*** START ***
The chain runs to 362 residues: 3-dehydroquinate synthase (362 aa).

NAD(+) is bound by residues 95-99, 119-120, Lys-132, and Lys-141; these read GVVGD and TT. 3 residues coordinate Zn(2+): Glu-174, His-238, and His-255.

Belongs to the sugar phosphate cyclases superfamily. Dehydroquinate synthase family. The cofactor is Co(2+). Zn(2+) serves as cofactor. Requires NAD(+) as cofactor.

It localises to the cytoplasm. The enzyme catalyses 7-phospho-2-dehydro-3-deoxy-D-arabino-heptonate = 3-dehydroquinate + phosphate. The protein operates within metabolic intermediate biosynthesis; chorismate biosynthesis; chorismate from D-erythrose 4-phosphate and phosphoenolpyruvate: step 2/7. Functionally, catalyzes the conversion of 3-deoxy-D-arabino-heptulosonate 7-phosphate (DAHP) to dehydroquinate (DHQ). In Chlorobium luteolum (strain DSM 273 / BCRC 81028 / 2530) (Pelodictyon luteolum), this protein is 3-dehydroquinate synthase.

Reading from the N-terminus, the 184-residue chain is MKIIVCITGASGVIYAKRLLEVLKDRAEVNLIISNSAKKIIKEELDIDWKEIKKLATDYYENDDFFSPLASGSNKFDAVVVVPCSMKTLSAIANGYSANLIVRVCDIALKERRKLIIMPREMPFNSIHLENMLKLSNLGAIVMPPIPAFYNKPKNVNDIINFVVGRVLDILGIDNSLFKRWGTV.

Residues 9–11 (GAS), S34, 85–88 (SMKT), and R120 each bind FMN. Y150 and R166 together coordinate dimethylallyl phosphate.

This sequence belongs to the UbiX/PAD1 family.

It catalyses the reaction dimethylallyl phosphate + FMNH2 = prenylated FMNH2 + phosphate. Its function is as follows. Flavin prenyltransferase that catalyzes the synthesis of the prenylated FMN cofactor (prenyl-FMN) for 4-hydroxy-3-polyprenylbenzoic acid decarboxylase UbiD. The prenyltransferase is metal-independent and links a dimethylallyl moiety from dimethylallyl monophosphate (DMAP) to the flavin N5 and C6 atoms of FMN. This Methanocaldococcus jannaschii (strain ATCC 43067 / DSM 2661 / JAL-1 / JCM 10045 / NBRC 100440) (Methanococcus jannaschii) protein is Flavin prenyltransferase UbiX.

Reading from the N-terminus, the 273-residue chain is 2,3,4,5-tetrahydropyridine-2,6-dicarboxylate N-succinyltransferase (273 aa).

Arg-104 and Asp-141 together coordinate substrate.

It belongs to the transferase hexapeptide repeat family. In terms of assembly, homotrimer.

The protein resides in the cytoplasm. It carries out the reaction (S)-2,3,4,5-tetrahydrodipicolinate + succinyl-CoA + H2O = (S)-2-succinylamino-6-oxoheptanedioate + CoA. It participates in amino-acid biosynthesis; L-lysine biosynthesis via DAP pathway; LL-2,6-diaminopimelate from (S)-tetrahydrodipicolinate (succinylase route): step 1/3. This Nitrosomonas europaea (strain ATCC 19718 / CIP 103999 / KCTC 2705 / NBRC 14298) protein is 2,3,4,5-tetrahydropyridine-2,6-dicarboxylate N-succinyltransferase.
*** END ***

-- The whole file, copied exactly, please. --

The chain runs to 362 residues: 3-dehydroquinate synthase (362 aa).

NAD(+) is bound by residues 95-99, 119-120, Lys-132, and Lys-141; these read GVVGD and TT. 3 residues coordinate Zn(2+): Glu-174, His-238, and His-255.

Belongs to the sugar phosphate cyclases superfamily. Dehydroquinate synthase family. The cofactor is Co(2+). Zn(2+) serves as cofactor. Requires NAD(+) as cofactor.

It localises to the cytoplasm. The enzyme catalyses 7-phospho-2-dehydro-3-deoxy-D-arabino-heptonate = 3-dehydroquinate + phosphate. The protein operates within metabolic intermediate biosynthesis; chorismate biosynthesis; chorismate from D-erythrose 4-phosphate and phosphoenolpyruvate: step 2/7. Functionally, catalyzes the conversion of 3-deoxy-D-arabino-heptulosonate 7-phosphate (DAHP) to dehydroquinate (DHQ). In Chlorobium luteolum (strain DSM 273 / BCRC 81028 / 2530) (Pelodictyon luteolum), this protein is 3-dehydroquinate synthase.

Reading from the N-terminus, the 184-residue chain is MKIIVCITGASGVIYAKRLLEVLKDRAEVNLIISNSAKKIIKEELDIDWKEIKKLATDYYENDDFFSPLASGSNKFDAVVVVPCSMKTLSAIANGYSANLIVRVCDIALKERRKLIIMPREMPFNSIHLENMLKLSNLGAIVMPPIPAFYNKPKNVNDIINFVVGRVLDILGIDNSLFKRWGTV.

Residues 9–11 (GAS), S34, 85–88 (SMKT), and R120 each bind FMN. Y150 and R166 together coordinate dimethylallyl phosphate.

This sequence belongs to the UbiX/PAD1 family.

It catalyses the reaction dimethylallyl phosphate + FMNH2 = prenylated FMNH2 + phosphate. Its function is as follows. Flavin prenyltransferase that catalyzes the synthesis of the prenylated FMN cofactor (prenyl-FMN) for 4-hydroxy-3-polyprenylbenzoic acid decarboxylase UbiD. The prenyltransferase is metal-independent and links a dimethylallyl moiety from dimethylallyl monophosphate (DMAP) to the flavin N5 and C6 atoms of FMN. This Methanocaldococcus jannaschii (strain ATCC 43067 / DSM 2661 / JAL-1 / JCM 10045 / NBRC 100440) (Methanococcus jannaschii) protein is Flavin prenyltransferase UbiX.

Reading from the N-terminus, the 273-residue chain is 2,3,4,5-tetrahydropyridine-2,6-dicarboxylate N-succinyltransferase (273 aa).

Arg-104 and Asp-141 together coordinate substrate.

It belongs to the transferase hexapeptide repeat family. In terms of assembly, homotrimer.

The protein resides in the cytoplasm. It carries out the reaction (S)-2,3,4,5-tetrahydrodipicolinate + succinyl-CoA + H2O = (S)-2-succinylamino-6-oxoheptanedioate + CoA. It participates in amino-acid biosynthesis; L-lysine biosynthesis via DAP pathway; LL-2,6-diaminopimelate from (S)-tetrahydrodipicolinate (succinylase route): step 1/3. This Nitrosomonas europaea (strain ATCC 19718 / CIP 103999 / KCTC 2705 / NBRC 14298) protein is 2,3,4,5-tetrahydropyridine-2,6-dicarboxylate N-succinyltransferase.